I spent a hugely enjoyable 45 minutes with a year 5 and 6 class teaching rondo form. We usually do samba as our main activity, but this lesson had to take place in the class room as the hall was unavailable, so something a little quieter was needed.
We started by listening to “Fossils” from “Carnival of the Animals” by Saint-Saens. We talked about the music, discussing timbre (the xylophone sounds like rattling bones, the nursery rhythms make a strong contrast, it is happy cheerful music – why? etc).
http://en.wikipedia.org/wiki/The_Carnival_of_the_Animals for background information, instruments used and brief analysis of “Fossils”
http://www.youtube.com/watch?v=bcAJpsWWuIY with Roger Moore reading the verse and good picture of the xylophone and other instruments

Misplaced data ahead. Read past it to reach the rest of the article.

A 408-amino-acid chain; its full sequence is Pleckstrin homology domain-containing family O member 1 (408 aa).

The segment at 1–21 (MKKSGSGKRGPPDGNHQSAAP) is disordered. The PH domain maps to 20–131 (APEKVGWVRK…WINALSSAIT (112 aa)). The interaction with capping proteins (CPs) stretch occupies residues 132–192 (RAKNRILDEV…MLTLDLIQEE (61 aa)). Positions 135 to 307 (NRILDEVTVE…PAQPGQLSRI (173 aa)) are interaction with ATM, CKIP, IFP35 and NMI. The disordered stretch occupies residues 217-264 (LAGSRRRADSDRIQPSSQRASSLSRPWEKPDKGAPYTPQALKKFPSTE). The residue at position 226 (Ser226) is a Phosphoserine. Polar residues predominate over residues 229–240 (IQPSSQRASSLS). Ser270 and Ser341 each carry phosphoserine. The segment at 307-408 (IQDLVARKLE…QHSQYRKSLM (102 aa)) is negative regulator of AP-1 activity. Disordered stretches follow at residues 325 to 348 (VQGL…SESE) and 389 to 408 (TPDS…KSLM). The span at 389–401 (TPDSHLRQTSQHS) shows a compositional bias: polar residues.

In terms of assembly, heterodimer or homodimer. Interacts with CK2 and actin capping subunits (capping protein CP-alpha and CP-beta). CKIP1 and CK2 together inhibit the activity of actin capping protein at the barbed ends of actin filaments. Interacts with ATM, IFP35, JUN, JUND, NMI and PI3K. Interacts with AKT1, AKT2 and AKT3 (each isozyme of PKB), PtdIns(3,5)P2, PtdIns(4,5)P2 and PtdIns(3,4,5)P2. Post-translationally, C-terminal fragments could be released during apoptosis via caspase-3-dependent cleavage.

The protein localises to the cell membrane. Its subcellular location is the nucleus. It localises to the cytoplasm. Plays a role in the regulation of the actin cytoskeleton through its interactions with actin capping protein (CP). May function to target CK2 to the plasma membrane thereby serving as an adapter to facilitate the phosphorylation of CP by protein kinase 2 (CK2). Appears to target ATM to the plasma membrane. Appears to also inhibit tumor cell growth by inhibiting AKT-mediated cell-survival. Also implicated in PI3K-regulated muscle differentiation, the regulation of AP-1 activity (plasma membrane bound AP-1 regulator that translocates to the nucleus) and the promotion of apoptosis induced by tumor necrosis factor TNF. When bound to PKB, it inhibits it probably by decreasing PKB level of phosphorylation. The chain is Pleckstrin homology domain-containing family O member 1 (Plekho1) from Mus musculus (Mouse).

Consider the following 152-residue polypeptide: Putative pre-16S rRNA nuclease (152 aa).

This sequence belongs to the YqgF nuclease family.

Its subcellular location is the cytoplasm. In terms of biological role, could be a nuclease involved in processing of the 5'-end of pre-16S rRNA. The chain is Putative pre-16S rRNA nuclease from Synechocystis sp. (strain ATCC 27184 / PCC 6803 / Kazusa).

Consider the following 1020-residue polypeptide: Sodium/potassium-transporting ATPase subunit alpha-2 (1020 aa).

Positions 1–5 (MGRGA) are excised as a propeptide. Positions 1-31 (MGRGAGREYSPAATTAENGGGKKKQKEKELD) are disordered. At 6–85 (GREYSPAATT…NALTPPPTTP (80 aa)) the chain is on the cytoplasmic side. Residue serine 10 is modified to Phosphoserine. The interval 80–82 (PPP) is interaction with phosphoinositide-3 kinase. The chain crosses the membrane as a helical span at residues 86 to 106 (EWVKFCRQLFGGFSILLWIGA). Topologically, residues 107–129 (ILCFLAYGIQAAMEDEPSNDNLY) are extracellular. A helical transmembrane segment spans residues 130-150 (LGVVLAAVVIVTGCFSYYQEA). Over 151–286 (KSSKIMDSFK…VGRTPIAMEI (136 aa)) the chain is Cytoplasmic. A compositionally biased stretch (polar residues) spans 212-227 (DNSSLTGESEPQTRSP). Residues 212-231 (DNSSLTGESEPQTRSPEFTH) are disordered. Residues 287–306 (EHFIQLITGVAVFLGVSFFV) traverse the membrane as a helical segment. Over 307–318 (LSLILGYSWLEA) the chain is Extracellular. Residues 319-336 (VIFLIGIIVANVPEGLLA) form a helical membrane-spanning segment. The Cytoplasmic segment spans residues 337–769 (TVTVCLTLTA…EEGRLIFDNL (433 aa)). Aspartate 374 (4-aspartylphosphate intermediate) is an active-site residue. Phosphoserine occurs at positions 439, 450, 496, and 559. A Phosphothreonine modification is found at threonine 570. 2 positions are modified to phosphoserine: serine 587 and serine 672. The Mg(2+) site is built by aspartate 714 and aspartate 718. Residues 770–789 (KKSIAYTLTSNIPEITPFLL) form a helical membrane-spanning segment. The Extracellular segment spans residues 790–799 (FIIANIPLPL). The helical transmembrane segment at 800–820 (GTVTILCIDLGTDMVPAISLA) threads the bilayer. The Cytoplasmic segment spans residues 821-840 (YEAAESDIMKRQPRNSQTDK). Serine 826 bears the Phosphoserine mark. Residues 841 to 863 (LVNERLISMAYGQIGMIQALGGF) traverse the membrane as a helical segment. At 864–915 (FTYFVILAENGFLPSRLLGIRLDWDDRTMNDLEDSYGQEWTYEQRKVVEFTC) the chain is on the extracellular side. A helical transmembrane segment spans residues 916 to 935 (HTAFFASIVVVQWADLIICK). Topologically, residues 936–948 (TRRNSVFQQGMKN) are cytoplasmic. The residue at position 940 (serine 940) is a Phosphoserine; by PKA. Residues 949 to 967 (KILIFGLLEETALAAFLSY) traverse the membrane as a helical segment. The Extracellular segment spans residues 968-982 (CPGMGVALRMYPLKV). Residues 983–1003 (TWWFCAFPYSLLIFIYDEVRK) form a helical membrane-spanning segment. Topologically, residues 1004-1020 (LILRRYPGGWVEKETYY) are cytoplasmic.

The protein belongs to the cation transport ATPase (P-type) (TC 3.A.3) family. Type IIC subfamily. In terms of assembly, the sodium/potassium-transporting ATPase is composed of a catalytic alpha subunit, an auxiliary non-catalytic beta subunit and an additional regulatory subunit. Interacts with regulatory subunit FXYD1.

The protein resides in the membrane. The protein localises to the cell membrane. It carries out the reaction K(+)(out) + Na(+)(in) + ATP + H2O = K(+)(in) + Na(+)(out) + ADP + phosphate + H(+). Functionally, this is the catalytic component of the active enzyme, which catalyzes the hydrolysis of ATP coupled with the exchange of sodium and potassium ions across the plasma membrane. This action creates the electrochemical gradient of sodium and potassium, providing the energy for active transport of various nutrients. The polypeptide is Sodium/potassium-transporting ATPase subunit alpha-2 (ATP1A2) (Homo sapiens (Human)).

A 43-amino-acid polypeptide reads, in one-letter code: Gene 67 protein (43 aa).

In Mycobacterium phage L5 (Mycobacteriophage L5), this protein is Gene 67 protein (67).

Listening again, I asked the children to put their hands up every time they heard the “bones” music, and put them down when it changed to something different. I wrote “bones” on the board every time their hands went up, and “new tune 1”, “new tune 2” etc when their hands went down.
Then I explained about rondo form; it’s where you have a sort of stacked up sandwich; the main theme, a contrast, the main theme, a different contrast (faster, slower, different instruments, different mood), the main theme, yet another contrast, etc, ending with the main theme. (Connection with samba; the band plays the main groove, interspersed with different breaks – rondo form!)
I quickly put up a rough graphic score of a simple rondo;
main theme-play C D E C D E C D E C on three chime bars; contrast 1-play a rhythm on a shaker; main theme; contrast 2-play a triangle very slowly; main theme again.
I chose a couple of children to perform my little rondo, to demonstrate how it was done. Then, I divided them into groups of three or four, issued them with pitched and unpitched percussion, pencils and paper, and set them to compose their own.
At the end of the lesson each group performed their rondo, and I was able to assess how well they had understood the task. Oh, and bonus points; the written graphic score could go in to their “learning logs” to be taken home at the end of term.